Nowadays, there's a marked difference. For a start, the kids don't wear ties. The old school tie (light blue with thin, white diagonal stripes) is long gone. More bizarrely, they don't even wear shirts. A black polo shirt - ie, a T-shirt with a small collar and three buttons - is the standard piece of clothing, complete with the school logo. There is a sweatshirt version too - and if kids wear the sweatshire, they can't wear anything other than the polo shirt (and presumably, a vest if it's a bit parky) underneath.

When I was at the same school, polo shirts (always lacoste or Le Shark) were strictly forbidden. They were regarded as untidy by the authorities, even though the collar was more than adequate to hold up the tie. I recall one of my mates wearing such a polo shirt to school, with tie, and he received the bollocking of his life from Mr Cook, in front of the whole class (and numerous passing others) in a corridor outside one of the science labs. It was one of those classic bits of school overreaction - like those you got if you hadn't covered your exercise book in wallpaper properly, or had been spotted running down the corridor, or - the most heinous crime of them all - was carrying your sports bag over your shoulder. Oh, the trouble we'd get into. The lad who called one of our deputy headmasters a "SILLY ****" via very large white graffiti on the front of the school was barely punished more.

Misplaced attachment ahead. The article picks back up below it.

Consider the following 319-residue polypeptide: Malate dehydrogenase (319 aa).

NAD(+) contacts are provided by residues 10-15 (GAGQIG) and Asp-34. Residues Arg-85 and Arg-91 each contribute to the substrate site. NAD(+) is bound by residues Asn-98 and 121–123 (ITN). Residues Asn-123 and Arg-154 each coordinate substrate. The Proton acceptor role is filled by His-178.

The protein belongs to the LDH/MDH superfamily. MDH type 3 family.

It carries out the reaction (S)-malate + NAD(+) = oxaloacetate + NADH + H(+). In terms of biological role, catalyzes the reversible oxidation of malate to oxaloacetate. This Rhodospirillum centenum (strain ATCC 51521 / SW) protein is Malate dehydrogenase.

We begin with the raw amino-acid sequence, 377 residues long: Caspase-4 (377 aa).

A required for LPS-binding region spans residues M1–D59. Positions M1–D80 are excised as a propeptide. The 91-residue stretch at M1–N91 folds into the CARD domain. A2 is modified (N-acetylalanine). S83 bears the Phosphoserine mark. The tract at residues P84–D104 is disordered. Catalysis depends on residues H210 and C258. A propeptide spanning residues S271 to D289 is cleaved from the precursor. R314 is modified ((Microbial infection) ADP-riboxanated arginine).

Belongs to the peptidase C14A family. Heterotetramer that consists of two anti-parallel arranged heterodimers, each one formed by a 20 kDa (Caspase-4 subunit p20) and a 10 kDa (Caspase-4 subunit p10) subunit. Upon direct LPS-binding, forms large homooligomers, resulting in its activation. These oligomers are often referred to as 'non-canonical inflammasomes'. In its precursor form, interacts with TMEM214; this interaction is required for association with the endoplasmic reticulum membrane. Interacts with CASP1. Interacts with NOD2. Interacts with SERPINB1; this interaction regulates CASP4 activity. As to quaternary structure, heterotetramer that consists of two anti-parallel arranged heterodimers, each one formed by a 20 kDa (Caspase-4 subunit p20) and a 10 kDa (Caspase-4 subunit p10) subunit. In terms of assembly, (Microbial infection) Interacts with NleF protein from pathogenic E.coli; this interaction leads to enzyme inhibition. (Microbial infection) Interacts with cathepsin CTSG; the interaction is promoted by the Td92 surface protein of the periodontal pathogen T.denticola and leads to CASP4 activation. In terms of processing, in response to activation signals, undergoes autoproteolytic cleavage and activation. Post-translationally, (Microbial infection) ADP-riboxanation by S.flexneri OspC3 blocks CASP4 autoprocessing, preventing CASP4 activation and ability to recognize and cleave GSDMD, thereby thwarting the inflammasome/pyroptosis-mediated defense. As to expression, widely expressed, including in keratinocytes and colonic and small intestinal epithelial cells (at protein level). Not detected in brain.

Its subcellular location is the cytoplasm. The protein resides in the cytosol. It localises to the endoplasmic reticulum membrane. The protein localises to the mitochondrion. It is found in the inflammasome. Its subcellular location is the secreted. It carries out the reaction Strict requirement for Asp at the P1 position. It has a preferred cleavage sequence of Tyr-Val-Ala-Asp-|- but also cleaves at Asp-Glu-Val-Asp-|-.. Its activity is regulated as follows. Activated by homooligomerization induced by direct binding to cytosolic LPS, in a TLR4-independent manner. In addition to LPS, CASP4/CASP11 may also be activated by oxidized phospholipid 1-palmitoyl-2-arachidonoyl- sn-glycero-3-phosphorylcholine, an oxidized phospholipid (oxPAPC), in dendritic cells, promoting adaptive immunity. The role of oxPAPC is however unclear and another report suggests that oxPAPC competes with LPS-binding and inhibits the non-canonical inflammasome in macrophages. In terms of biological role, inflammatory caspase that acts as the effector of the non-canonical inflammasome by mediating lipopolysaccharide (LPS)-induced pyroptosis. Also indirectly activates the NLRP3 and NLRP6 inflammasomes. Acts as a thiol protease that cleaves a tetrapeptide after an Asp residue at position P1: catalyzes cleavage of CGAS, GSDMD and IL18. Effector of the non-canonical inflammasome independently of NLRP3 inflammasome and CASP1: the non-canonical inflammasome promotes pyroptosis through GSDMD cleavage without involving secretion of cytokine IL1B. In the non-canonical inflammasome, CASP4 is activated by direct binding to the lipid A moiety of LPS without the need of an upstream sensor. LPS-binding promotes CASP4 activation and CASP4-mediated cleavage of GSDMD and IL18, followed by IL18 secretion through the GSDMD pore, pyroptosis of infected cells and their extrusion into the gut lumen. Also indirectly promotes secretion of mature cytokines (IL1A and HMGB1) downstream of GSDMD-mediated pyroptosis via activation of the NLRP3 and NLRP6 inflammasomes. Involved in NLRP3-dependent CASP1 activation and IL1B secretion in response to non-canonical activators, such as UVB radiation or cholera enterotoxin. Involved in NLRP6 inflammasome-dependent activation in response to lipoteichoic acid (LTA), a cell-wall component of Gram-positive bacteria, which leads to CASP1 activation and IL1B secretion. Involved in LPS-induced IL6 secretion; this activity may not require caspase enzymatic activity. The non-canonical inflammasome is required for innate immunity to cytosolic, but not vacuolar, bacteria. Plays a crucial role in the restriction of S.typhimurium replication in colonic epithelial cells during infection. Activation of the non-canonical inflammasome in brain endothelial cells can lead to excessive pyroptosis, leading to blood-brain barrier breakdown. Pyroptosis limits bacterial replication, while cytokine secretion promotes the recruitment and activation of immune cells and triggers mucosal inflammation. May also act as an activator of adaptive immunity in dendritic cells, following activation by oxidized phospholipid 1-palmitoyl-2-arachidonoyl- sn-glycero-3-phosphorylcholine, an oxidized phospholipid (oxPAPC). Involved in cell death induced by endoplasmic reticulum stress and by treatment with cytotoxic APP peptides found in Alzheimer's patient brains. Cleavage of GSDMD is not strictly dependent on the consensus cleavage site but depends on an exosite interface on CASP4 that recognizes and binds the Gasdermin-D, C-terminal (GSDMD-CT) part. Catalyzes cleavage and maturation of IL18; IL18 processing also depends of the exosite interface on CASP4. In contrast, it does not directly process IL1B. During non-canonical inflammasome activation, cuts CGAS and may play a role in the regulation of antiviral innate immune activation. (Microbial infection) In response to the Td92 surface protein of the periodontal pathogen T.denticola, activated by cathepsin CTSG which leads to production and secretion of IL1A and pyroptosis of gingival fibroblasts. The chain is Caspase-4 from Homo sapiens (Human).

But now, the polo shirt is requisite. And it's black - the one colour which was resolutely banned when I was there. No black shirt, no black jumper, not even black trousers (or skirts) were permitted. The kids who went all Craig 'n' Rosie gothic at 15 were forever being sent home to change. There has been a change of headteacher since I left the sixth form in 1991, but nonetheless it was still the same head who imposed these sweeping changes to the school dress (as it was called) as the one who made sure teachers vehemently enforced the rules on shirts, ties and lack of black outfits.

I suspect they've done it because uniform is more and more expensive and the polo shirts represent a cheaper and simpler option while still maintaining the main purpose of uniforms - to make sure kids all look the same, irrespective of their background.

And I suppose even back in 1984 I was lucky with the uniform - when my brother pitched up three years earlier, he had to wear a blazer. I wouldn't wish a blazer on my worst enemy.

15 September 2008

Jolly good time had by all

Parked in Heworth.

Bought a cheap Metro return ticket into Newcastle.

Met like-minded individuals at Sports Bar, where cheap lager, wall-to-wall televisions and daytime strippers (of both genders) provided the pre-match entertainment.

Climbed 14 flights of stairs into the away section of St James Park.

Watched Hull City totally outplay "club in crisis" Newcastle United.


Got return Metro back to Heworth.

Was in Stockport to get ready for the club night by 8.30pm, grinning.

Had a top night at the wheels.

Slept most of Sunday before watching the extended highlights on Football First.

Good weekend, that.